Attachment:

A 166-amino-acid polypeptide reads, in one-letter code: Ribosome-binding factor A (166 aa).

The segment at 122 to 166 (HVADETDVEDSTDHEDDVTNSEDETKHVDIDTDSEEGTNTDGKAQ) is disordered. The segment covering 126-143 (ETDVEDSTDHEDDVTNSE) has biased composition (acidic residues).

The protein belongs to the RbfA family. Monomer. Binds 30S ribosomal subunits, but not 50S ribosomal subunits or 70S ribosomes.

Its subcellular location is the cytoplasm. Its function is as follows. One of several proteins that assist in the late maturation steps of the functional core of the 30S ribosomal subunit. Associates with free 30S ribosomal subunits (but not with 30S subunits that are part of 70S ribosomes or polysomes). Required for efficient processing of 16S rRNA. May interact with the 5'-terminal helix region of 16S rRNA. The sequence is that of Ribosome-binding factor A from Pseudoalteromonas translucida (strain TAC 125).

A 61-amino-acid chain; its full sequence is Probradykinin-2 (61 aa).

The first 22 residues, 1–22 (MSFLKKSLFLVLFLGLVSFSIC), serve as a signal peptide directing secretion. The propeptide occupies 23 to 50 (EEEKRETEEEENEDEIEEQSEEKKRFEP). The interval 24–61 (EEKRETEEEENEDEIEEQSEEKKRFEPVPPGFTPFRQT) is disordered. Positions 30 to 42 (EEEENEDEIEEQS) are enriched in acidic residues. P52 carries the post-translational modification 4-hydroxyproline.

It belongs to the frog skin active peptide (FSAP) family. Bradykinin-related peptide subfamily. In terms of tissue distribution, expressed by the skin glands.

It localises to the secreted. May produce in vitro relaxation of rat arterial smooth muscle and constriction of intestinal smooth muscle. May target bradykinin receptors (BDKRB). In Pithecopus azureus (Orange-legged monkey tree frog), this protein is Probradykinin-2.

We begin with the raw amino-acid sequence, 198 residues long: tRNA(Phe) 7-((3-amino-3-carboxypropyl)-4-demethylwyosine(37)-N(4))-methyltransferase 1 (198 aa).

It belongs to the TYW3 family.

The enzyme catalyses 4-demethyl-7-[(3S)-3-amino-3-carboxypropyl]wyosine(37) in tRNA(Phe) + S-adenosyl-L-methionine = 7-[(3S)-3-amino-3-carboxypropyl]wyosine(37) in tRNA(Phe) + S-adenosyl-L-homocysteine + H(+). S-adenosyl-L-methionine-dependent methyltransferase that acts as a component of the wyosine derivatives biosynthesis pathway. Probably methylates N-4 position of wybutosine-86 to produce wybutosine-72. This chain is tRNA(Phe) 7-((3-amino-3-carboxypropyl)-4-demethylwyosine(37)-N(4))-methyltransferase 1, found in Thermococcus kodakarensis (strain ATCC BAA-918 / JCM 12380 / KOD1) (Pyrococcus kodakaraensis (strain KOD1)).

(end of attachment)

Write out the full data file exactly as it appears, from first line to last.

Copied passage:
A 166-amino-acid polypeptide reads, in one-letter code: Ribosome-binding factor A (166 aa).

The segment at 122 to 166 (HVADETDVEDSTDHEDDVTNSEDETKHVDIDTDSEEGTNTDGKAQ) is disordered. The segment covering 126-143 (ETDVEDSTDHEDDVTNSE) has biased composition (acidic residues).

The protein belongs to the RbfA family. Monomer. Binds 30S ribosomal subunits, but not 50S ribosomal subunits or 70S ribosomes.

Its subcellular location is the cytoplasm. Its function is as follows. One of several proteins that assist in the late maturation steps of the functional core of the 30S ribosomal subunit. Associates with free 30S ribosomal subunits (but not with 30S subunits that are part of 70S ribosomes or polysomes). Required for efficient processing of 16S rRNA. May interact with the 5'-terminal helix region of 16S rRNA. The sequence is that of Ribosome-binding factor A from Pseudoalteromonas translucida (strain TAC 125).

A 61-amino-acid chain; its full sequence is Probradykinin-2 (61 aa).

The first 22 residues, 1–22 (MSFLKKSLFLVLFLGLVSFSIC), serve as a signal peptide directing secretion. The propeptide occupies 23 to 50 (EEEKRETEEEENEDEIEEQSEEKKRFEP). The interval 24–61 (EEKRETEEEENEDEIEEQSEEKKRFEPVPPGFTPFRQT) is disordered. Positions 30 to 42 (EEEENEDEIEEQS) are enriched in acidic residues. P52 carries the post-translational modification 4-hydroxyproline.

It belongs to the frog skin active peptide (FSAP) family. Bradykinin-related peptide subfamily. In terms of tissue distribution, expressed by the skin glands.

It localises to the secreted. May produce in vitro relaxation of rat arterial smooth muscle and constriction of intestinal smooth muscle. May target bradykinin receptors (BDKRB). In Pithecopus azureus (Orange-legged monkey tree frog), this protein is Probradykinin-2.

We begin with the raw amino-acid sequence, 198 residues long: tRNA(Phe) 7-((3-amino-3-carboxypropyl)-4-demethylwyosine(37)-N(4))-methyltransferase 1 (198 aa).

It belongs to the TYW3 family.

The enzyme catalyses 4-demethyl-7-[(3S)-3-amino-3-carboxypropyl]wyosine(37) in tRNA(Phe) + S-adenosyl-L-methionine = 7-[(3S)-3-amino-3-carboxypropyl]wyosine(37) in tRNA(Phe) + S-adenosyl-L-homocysteine + H(+). S-adenosyl-L-methionine-dependent methyltransferase that acts as a component of the wyosine derivatives biosynthesis pathway. Probably methylates N-4 position of wybutosine-86 to produce wybutosine-72. This chain is tRNA(Phe) 7-((3-amino-3-carboxypropyl)-4-demethylwyosine(37)-N(4))-methyltransferase 1, found in Thermococcus kodakarensis (strain ATCC BAA-918 / JCM 12380 / KOD1) (Pyrococcus kodakaraensis (strain KOD1)).